A Notable Woman – Helen Parkhurst

A Notable Woman – Helen Parkhurst
Helen Parkhurst, who was once placed on a list as being “one of the
100 great educators for all time,” served at UWSP from 1912 to 1915.
He claim to fame was as the founder of the Dalton Schools and
Dalton Plan of Education. They stressed that children learn more effectively
in an environment which permits freedom of choice and allows youngsters to
progress at their own pace.
Some observers contended that her philosophy was based deeply in
one-room rural schools of the kind she attended and where she had her start
as teacher. A native of Durand, Parkhurst began her career in her hometown
in 1904 after attending River Falls State Normal School.
While serving as primary teacher-training supervisor and later as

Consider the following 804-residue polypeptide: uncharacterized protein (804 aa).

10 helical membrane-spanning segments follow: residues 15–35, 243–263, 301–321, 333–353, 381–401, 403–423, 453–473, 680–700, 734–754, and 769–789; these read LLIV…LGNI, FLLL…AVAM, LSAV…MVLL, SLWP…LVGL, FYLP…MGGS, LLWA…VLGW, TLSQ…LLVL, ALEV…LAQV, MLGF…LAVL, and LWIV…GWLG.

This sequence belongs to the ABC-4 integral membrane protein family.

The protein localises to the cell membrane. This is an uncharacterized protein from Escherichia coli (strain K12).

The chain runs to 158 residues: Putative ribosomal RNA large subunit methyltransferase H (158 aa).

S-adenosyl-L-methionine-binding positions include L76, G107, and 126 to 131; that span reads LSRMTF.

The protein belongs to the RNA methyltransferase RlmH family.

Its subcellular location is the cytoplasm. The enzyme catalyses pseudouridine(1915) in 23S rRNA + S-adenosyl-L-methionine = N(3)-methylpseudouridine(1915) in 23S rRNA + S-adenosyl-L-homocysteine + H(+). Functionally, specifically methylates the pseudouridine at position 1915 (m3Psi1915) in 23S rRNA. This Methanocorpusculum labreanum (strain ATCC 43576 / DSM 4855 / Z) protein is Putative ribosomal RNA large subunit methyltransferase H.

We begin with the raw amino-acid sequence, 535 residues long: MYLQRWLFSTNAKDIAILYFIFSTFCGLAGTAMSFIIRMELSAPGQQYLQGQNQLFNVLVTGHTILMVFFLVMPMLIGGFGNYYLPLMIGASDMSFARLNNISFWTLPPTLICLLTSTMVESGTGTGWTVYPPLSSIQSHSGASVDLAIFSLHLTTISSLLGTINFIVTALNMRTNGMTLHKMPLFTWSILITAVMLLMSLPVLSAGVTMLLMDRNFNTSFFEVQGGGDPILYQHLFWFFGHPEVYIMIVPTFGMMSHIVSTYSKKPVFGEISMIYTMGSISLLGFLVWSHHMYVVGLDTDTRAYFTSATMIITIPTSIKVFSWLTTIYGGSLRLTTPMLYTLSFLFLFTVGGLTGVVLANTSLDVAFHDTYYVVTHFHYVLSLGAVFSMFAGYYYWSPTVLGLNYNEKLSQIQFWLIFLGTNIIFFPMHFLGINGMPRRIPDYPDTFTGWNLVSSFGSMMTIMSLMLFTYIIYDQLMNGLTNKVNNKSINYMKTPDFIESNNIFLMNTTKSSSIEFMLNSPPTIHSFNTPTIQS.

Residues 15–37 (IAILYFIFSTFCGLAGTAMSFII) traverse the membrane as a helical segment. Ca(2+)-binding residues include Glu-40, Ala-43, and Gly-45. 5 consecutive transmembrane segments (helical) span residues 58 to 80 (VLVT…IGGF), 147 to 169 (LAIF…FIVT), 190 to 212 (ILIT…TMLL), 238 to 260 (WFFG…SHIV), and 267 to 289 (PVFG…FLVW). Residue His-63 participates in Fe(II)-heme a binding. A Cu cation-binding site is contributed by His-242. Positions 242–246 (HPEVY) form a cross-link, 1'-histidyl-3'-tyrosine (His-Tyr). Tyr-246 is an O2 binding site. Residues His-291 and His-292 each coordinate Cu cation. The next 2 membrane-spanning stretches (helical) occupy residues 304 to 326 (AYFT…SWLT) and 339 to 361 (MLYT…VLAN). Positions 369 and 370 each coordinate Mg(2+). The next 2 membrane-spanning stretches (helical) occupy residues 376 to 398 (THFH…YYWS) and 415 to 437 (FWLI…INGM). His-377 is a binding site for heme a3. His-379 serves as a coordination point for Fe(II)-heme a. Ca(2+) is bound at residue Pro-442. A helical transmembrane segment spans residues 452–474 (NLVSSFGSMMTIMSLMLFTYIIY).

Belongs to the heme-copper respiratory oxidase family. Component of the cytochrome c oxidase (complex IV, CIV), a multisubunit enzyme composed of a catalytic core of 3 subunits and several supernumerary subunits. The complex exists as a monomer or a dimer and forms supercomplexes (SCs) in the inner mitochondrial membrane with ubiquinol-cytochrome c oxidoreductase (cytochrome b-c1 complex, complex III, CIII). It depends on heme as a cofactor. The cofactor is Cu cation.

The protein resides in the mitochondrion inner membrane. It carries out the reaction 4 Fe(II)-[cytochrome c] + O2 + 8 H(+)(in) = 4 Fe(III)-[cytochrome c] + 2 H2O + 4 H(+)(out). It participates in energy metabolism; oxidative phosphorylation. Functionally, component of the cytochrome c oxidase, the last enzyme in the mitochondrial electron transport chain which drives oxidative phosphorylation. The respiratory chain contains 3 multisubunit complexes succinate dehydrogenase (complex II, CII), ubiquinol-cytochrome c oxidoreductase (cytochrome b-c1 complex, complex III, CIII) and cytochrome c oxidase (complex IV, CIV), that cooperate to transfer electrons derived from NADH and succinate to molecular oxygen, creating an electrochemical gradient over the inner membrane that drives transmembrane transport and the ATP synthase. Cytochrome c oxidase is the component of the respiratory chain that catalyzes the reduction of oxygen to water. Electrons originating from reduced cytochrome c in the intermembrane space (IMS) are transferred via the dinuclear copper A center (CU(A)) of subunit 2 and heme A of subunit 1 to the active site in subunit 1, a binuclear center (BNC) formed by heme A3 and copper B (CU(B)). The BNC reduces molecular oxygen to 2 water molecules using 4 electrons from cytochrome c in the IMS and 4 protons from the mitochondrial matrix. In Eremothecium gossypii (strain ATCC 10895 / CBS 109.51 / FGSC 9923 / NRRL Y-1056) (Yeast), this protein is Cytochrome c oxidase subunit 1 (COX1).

director of the primary department at Stevens Point State Normal School, she
attended sessions in Italy led by Dr. Maria Montessori and made
arrangements for the noted educator to teach here for a summer session.
However, the plans did not materialize, but Parkhurst joined Montessori as a
teaching assistant in New York. For a time, Parkhurst served as director of
all Montessori schools in the United States.
After Parkhurst began her own schools, she advanced her
philosophy of education in many articles and several books. Her Education
on the Dalton Plan was published in 58 languages. She appeared often on
network radio and on programs in the early days of television.
Many of the Dalton Schools were in New York City and other major
eastern cities. Some were developed in foreign countries. Consequently,
Parkhurst was honored for her work by many governments. The first
president of the Chinese Republic decorated her in 1925, as did the Emperor
of Japan in 1937. Queen Juliana of the Netherlands gave her the Order of
Orange Nassau and dedicated a school in Rotterdam in her name. She
received numerous other citations from abroad, all of which were donated to
the archives of UWSP at the time of her death in 1973 at 86.